Title:
Construction for supporting a reed upon the mouthpiece of a musical wind instrument and method of fabricating the same
United States Patent 5000073


Abstract:
A ligature for supporting a reed upon the mouthpiece of a single reed musical wind instrument, and method of fabricating the same. The substrate is stamped and formed into a generally tubular, longitudinally split clamping band that has two diametrically opposed windows cut therein. The end portions of the substrate are brought into abutting relation, and a pair of tubular barrels having an inner bore are braised to the exterior surface of the substrate adjacent the edges of the abutting end portions. The inner bore of each barrel has a threaded end portion. The barrels are each cut through their center portion. Each barrel is adapted to cooperate with a thumb screw to adjustably move the end portions of the substrate relative to each other so the ligature can be tightly secured upon the mouthpiece. A pair of longitudinally spaced clamping surfaces are formed in the end portions of the substrate extending inwardly and radially opposite the barrels. Each clamping surface includes a cushion disposed on each end portion having a contoured surface that conforms to the radius of curvature of the reed when supported upon the mouthpiece. The cushions contact the reed at the reed's nodal points. Two pair of substantially circumferential ribs extending radially inwardly from the inner surface of the substrate are formed, one pair of ribs circumferentially aligned with one clamping surface, and the other pair of ribs circumferentially aligned with the other clamping surface.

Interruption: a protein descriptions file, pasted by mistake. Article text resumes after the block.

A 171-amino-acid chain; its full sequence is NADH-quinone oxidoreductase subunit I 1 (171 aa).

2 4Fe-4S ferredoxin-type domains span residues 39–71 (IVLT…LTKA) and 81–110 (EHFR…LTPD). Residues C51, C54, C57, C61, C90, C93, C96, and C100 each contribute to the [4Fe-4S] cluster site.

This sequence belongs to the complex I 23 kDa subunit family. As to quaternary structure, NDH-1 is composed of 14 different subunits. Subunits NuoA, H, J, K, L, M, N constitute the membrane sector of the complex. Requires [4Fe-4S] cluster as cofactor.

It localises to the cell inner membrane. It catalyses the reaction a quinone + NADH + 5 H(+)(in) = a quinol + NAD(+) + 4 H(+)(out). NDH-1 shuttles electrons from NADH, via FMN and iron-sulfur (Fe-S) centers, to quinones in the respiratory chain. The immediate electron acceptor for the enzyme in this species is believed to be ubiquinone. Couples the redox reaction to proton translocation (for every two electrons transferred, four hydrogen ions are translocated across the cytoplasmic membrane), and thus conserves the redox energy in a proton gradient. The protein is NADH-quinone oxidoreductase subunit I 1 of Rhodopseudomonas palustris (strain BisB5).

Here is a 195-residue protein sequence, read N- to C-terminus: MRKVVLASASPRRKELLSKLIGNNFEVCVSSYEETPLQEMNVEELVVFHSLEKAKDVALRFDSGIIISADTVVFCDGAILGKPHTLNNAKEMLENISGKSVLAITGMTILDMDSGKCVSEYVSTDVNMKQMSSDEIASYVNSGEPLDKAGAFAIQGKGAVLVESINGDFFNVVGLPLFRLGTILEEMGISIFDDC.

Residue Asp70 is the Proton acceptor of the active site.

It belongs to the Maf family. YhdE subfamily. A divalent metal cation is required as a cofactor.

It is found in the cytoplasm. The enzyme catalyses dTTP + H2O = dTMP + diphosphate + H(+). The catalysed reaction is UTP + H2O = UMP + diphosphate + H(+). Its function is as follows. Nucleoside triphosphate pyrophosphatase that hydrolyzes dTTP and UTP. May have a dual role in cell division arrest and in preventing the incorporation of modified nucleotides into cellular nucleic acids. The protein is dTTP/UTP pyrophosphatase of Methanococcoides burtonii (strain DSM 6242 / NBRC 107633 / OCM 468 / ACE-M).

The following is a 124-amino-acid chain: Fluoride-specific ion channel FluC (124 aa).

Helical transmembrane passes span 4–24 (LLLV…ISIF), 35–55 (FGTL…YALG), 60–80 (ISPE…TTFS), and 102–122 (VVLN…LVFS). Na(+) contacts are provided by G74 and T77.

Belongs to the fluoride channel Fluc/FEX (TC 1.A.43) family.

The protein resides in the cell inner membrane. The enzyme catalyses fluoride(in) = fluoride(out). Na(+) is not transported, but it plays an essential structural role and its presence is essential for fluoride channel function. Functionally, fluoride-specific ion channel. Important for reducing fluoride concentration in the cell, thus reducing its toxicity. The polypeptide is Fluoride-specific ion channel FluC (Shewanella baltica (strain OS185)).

Inventors:
Hite, David L. (17133 Haitian Dr., Fort Myers, FL, 33912)
Application Number:
07/481281
Publication Date:
03/19/1991
Filing Date:
02/20/1990
Assignee:
HITE; DAVID L.
Primary Class:
International Classes:
G10D9/02; (IPC1-7): G10D9/02
Field of Search:
84/383R
View Patent Images:
US Patent References:
4428271Method and means for attaching reed to wind instruments1984-01-31Winslow et al.843/83B
4275636Ties for the mouthpiece of a wind instrument1981-06-30Van Doren843/83B
3433113LIGATURES OR REED-HOLDERS FOR SINGLE-REED MUSICAL WIND INSTRUMENTS1969-03-18Portnoy843/83B
3205753Ligature for reed instruments1965-09-14Luyben843/83B
2292584Ligature1942-08-11Tafarella843/83B



Primary Examiner:
Franklin, Lawrence R.
Attorney, Agent or Firm:
Pearne, Gordon, McCoy & Granger
Claims:
What I claim is:

1. In a mouthpiece for a single-reed musical wind instrument, a ligature supporting a reed upon said mouthpiece, said reed having a lower surface defining a transverse radius of curvature, and a relatively flat upper surface diametrically spaced from the lower surface, said reed also having nodal points; the mouthpiece having a table upon which the reed is supported, in combination therewith the improvement wherein said ligature comprises:

a generally tubular longitudinally split clamping band having two separable end portions;

means on said end portions for adjustably securing said clamping band and said reed onto said mouthpiece;